Definition of dogsbody in US English:



  • A person who is given boring, menial tasks to do.

    ‘I got myself a job as typist and general dogsbody on a small magazine’
    • ‘I became head of current affairs, BBC Television Northern Ireland, which sounds grand but I was basically a dogsbody.’
    • ‘They soon moved in together, falling easily into stereotypical roles, he as the dominant decision-maker, she as general dogsbody.’
    • ‘There were eight divers on my boat, and three non-divers as dogsbodies.’
    • ‘‘I decided to stay in the kitchen, rather than become a dogsbody in a hotel,’ said Kim.’
    • ‘I reminded myself that I am professionally qualified and thus have more purpose than to act as personal assistant, clerk, typist and dogsbody to anybody.’
    • ‘In early 1997, I applied to sit an exam to become a copyboy, a now extinct species of dogsbodies who once did everything journos couldn't be bothered doing.’
    • ‘The author has also previously worked as a chambermaid, a waitress and an office dogsbody in Friends of the Earth.’
    • ‘People seem to think we're here to drop everything when they need something, to take the blame for other people's bad behaviour and to generally take the role of dogsbody.’
    • ‘It's a funny old job - part teacher, part substitute mum or dad, part social worker and part dogsbody.’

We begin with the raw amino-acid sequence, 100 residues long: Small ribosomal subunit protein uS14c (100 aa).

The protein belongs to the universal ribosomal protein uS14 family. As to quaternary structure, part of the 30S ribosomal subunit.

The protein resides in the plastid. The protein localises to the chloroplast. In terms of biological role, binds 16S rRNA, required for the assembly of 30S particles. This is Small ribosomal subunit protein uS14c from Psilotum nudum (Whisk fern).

• ‘His only employment for the whole of his life was as a menial dogsbody in various Catholic Hospitals.’
    • ‘Barry, are you the office dogsbody who ends up doing the rubbish jobs the other hacks can't be bothered with?’
    • ‘He's a bit of a dogsbody really - Ray and Gene send him on all of the rubbish jobs.’
    • ‘I worked for nothing, was the office dogsbody, but I learned a lot, explained Rory.’
    • ‘He begins his story as the dogsbody of a big-time lawyer prosecuting a Roman senator for corruption.’
    • ‘Pity the poor dogsbody whose job it is to deliver the trophy in time for a post-match presentation at either Ibrox or Rugby Park.’
    • ‘We work with individual children, but we are treated as dogsbodies.’
    • ‘Instead of having a position of any responsibility I was the bottom of the bottom, the general dogsbody.’
    • ‘When I was 18 I landed a job as an exhibitions dogsbody at the Royal Academy of Arts in London.’
    • ‘As the general dogsbody for the radio station, I'd been sent out to drag the stars back to our mobile studio, where they would be interviewed on air.’
    • ‘I started work as a dogsbody in a small City advertising agency at £13 pounds 10 shillings a week, and rented a room in Crouch End for £5 a week.’
    drudge, menial, menial worker, factotum, man of all work, maid of all work, servant, slave, galley slave, lackey, underling, minion
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